The production of these
boxes is a highlight for me and the whole team every year.Christoph Schoch, Head of Production at the Municipal Parks and Gardens Department
A year of preparation
As Head of Production at the Municipal Parks and Gardens Department, Christoph Schoch has influenced the Chapel Bridge’s floral appearance for decades. Despite all this experience, he never gets bored with the job. The passionate gardener composes and realizes a new flower arrangement for the 278 boxes every year. He begins to think about the color composition and the selection and care of the plants a year in advance. To spend a whole summer on display on the Chapel Bridge, a flower has to be easy to care for and robust. No pesticides are used.
Produced by the Municipal Parks and Gardens Department
Rather than mass-produced goods shipped in from far-away countries, only high-quality flowers from local greenhouses are used. The city of Lucerne’s Parks and Gardens Department produces all the flowers for the Chapel Bridge itself. “That way, we know what we are getting,” says Christoph Schoch. Everything from plant cultivation to mixing the special soil to planting the flower boxes to caring for the flowers is done by a single team. “Our goal is to produce healthy and robust plants that survive the summer in this location without any problems. It would be a disaster if we had to remove the boxes in the middle of summer because the plants were wilting in them,” Schoch says. “I’m always a bit worried about that, but luckily it has never happened.”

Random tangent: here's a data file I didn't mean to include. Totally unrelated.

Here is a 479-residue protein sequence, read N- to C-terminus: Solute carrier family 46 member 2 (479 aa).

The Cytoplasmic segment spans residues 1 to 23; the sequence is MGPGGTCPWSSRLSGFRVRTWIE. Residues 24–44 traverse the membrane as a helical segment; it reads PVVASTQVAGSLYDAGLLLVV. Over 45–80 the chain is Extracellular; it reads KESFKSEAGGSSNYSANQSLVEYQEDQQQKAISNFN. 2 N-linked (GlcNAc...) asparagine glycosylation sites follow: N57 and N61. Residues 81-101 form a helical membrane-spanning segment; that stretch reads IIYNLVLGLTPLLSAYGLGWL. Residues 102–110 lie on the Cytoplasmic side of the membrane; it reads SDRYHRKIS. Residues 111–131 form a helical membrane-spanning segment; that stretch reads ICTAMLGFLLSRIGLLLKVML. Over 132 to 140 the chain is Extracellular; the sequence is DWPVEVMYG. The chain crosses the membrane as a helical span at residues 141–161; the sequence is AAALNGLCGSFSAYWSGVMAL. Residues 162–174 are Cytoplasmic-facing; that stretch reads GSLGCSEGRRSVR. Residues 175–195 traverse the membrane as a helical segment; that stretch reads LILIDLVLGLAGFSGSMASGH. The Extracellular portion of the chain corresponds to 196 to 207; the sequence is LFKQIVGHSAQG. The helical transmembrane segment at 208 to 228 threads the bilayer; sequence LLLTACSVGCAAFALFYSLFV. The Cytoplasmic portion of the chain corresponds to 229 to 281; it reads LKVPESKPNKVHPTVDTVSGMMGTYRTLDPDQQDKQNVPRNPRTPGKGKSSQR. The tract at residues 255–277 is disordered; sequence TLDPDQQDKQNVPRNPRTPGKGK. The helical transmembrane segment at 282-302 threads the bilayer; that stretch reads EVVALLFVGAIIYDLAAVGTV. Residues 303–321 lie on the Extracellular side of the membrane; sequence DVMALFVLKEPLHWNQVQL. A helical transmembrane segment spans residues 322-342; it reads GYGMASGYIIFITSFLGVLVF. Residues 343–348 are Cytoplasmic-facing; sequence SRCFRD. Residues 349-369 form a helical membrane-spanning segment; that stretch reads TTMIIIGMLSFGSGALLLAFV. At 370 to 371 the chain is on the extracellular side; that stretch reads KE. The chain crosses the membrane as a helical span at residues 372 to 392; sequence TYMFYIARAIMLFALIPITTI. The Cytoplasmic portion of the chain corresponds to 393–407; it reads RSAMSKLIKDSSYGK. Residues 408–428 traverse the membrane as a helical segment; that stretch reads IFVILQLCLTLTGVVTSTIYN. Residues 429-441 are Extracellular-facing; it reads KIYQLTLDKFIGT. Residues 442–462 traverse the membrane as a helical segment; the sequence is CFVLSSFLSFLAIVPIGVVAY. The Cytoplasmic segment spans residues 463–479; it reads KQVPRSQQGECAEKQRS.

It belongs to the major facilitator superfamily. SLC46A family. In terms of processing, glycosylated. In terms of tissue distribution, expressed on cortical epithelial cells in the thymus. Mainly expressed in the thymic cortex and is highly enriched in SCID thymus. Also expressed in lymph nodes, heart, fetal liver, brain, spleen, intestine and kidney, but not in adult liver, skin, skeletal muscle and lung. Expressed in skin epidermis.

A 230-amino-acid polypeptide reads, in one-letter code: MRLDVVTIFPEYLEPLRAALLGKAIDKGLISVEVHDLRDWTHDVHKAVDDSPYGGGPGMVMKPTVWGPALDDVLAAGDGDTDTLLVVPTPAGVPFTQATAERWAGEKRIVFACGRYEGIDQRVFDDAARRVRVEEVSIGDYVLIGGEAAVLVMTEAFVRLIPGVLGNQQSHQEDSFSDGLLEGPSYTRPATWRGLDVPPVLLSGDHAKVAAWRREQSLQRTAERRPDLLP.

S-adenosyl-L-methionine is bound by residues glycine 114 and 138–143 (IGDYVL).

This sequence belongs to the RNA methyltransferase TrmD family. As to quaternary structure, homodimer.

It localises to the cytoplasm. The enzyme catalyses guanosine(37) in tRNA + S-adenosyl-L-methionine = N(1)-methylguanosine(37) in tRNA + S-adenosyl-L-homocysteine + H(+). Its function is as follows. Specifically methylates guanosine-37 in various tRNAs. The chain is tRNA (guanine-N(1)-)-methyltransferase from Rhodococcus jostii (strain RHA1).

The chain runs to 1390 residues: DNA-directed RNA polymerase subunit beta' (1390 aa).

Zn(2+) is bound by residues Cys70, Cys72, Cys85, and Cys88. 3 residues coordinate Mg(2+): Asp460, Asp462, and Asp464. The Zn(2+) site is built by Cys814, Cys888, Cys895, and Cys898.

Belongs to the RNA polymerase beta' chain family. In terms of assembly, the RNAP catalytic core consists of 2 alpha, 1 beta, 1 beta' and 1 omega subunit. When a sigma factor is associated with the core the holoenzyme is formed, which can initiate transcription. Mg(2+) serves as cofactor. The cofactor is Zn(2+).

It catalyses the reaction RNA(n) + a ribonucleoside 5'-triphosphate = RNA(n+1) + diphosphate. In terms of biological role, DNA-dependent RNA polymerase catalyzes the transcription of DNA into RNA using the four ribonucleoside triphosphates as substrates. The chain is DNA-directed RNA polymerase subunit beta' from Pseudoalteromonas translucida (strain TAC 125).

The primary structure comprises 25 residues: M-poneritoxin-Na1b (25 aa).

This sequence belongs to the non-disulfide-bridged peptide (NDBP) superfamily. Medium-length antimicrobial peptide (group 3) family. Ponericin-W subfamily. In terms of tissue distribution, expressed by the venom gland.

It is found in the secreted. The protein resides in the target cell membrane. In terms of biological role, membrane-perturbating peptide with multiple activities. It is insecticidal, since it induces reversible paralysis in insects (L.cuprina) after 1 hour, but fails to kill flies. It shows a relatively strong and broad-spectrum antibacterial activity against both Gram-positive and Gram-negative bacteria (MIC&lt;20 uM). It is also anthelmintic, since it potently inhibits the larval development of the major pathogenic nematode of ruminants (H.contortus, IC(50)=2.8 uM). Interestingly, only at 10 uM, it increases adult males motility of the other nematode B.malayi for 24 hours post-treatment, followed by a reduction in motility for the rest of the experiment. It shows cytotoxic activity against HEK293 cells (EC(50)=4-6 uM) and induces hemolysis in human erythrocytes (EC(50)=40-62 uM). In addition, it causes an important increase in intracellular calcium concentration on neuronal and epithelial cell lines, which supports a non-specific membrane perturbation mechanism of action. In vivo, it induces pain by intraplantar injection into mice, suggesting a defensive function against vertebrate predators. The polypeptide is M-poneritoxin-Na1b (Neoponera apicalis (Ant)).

This soil feeds
the plants in the flower boxes for almost
half a year, so it really has to be capable of a lot.Christoph Schoch, Head of Production at the Municipal Parks and Gardens Department
Beneficial insects instead of pesticides
If the flowers are afflicted by pests, the city gardeners turn to beneficial insects for help. Since it is not permitted to spray pesticides so close to the water, it is a case of ladybirds and ichneumon wasps versus aphids, spider mites and whitefly. “It’s not about eliminating all the pests and bacteria, but simply preventing them from gaining the upper hand,” says Christoph Schoch. If the pests gain in strength, the beneficial insects have to be supported. The little helpers are therefore already used during the cultivation of the plants.